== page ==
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I recently came across a paper Projecting confidence: How the probabilistic horse race confuses and demobilizes the public written by some of my relatively distant ex-colleagues at Facebook analyzing the potential impact of probabilistic election predictions (Nate Silver style) on public voter turnout. They hypothesized that the concept of probability in election outcomes is inherently hard to understand and can thus lead people to underestimate the closeness of the race. The authors were able to confirm many of their findings experimentally. More discussion of the article can be found in this excellent post from Columbia stat modeling goes further in depth for those interested.

I think the concept of chance is pretty interesting. A 50% chance of winning an election means that if we were to re-run the election 1,000 times in a lab, that we would expect roughly 500 victories for candidate A and 500 victories for candidate B. But in real life, we only get to see one outcome. Clinton was given an 85% chance of winning in 2016 - the fact that she lost doesn’t necessarily make the predictions incorrect. The concept is, as the researchers point out, really quite unintuitive.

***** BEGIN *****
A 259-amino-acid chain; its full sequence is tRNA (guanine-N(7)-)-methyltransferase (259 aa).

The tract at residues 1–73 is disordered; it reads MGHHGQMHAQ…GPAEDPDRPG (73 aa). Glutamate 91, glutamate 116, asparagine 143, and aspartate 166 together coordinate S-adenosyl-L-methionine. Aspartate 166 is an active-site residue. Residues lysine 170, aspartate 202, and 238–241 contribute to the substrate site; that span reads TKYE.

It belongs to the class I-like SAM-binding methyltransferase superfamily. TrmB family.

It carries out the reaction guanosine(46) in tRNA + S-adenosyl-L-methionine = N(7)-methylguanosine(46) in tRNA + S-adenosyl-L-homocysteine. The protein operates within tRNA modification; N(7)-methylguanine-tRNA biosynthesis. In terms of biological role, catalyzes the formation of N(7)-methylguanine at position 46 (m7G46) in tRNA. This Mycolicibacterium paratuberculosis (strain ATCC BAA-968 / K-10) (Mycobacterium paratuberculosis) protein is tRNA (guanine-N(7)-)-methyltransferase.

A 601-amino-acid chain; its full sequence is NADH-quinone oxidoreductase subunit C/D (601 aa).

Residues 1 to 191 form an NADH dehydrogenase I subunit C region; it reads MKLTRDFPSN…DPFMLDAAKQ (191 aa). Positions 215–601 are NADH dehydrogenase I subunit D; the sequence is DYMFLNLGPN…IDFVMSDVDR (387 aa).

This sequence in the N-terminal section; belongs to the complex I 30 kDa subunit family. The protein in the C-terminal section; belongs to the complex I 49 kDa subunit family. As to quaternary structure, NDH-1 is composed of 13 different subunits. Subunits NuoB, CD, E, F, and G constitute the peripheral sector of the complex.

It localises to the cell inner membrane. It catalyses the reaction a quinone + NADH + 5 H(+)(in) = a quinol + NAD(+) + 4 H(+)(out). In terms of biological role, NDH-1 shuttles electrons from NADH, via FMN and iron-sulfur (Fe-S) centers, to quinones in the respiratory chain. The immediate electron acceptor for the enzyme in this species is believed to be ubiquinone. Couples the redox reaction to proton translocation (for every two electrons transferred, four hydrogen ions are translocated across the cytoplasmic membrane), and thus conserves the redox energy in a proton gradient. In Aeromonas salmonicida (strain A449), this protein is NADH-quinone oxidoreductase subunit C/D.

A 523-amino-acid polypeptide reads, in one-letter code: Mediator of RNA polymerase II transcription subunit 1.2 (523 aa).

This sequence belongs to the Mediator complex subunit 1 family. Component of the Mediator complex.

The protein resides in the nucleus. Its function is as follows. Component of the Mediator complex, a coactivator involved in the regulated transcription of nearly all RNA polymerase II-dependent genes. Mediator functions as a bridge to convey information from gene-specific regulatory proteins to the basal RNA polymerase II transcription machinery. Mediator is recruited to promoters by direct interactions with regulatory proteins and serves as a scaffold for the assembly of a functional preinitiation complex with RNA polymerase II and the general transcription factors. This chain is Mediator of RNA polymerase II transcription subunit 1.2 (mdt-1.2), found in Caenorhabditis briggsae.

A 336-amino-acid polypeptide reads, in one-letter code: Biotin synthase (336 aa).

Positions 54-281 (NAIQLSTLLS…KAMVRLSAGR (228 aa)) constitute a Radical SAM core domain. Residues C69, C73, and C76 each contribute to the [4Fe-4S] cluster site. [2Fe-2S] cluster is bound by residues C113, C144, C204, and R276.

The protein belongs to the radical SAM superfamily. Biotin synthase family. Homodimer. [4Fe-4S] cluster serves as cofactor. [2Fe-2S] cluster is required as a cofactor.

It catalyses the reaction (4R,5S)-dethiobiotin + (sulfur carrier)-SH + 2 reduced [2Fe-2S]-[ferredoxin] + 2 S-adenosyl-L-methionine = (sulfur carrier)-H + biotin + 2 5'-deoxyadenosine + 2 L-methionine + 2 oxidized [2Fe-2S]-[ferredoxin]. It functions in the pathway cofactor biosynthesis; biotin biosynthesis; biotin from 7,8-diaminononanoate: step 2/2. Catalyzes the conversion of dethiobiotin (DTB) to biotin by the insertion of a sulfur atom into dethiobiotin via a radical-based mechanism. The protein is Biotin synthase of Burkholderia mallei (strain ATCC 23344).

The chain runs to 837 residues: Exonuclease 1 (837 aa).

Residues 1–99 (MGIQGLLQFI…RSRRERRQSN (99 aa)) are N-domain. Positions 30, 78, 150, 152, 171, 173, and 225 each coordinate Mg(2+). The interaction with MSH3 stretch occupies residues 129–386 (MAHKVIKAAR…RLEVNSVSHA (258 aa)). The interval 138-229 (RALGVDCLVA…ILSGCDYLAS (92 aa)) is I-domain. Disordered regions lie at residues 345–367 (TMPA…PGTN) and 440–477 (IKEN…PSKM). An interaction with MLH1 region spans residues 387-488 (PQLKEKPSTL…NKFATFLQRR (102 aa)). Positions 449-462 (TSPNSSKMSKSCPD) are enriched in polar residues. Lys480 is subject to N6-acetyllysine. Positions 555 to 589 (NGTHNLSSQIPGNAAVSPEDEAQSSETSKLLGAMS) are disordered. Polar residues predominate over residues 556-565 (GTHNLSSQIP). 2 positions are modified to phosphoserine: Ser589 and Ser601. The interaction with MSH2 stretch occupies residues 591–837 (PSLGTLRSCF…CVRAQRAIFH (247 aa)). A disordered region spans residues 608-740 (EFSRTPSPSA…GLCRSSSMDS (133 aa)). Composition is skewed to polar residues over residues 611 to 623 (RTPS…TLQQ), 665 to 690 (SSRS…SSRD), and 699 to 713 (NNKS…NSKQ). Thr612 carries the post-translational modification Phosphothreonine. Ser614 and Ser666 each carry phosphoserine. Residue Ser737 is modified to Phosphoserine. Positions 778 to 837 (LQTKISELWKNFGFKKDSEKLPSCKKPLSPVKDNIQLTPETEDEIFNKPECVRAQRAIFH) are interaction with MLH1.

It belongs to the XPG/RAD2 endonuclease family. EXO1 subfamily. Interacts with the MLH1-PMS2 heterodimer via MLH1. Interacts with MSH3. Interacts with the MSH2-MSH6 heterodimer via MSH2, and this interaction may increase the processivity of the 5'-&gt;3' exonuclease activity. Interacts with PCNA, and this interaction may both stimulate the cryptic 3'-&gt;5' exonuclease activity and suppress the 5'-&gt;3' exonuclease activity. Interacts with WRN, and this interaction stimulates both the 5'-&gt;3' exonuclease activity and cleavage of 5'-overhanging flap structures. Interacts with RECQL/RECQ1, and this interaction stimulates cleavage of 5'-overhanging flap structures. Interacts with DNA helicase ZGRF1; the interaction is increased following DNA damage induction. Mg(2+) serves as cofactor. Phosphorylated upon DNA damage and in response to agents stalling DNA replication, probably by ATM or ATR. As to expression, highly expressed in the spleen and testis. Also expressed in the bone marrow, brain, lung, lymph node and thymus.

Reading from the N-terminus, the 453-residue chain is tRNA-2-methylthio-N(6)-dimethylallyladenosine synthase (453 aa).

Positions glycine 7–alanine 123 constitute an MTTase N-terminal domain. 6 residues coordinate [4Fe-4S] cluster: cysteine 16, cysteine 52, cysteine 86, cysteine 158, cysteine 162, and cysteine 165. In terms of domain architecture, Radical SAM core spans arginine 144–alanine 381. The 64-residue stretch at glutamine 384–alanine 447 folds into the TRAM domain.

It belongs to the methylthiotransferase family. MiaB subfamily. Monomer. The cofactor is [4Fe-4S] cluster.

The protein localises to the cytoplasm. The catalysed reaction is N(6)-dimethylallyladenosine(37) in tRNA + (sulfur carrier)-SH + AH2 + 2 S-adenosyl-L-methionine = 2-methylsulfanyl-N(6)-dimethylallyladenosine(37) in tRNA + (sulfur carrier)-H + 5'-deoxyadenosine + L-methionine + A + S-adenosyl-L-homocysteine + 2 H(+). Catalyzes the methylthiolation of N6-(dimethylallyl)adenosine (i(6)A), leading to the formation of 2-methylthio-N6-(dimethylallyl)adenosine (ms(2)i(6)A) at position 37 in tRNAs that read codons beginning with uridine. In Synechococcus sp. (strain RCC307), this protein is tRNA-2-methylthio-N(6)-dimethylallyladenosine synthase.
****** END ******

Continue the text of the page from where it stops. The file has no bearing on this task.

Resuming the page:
At the same time, despite the unintuitive (and possibly deleterious nature!) of probability forecasts on civic outcomes, we see and hear predictions of outcomes constantly in the media. As a mini project this week I decided to take a look first at how often the concept is used, and second at interesting ways to perceive that information.

The first step was to download all of the transcripts of CNN shows aired in 2016 from the TV News Internet Archive. I limited the dataset to the year 2016 (for obvious reasons) and the network to CNN just to focus on a manageable amount of material aimed primarily at left-leaning audiences (the paper observes that this kind of coverage is more prominent in left leaning news sources). Afterward I used grep to pull out all the lines containing the word “chance” and then wrote a short python script to count the occurrences and group them by date. I threw the data into a spreadsheet for a quick graph (haven’t got around to setting up Jupyter locally just yet).

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Once I had a rough dataset (with peaks around the primary and elections, somewhat surprisingly given that this is all coverage mentioning chance in any context whatsoever) I went on to craft a simple data sonification using the sound of a coin spinning on a table. The number of mentions in each month correspond directly to the number of spinning coins that the listener can hear.

Enjoy!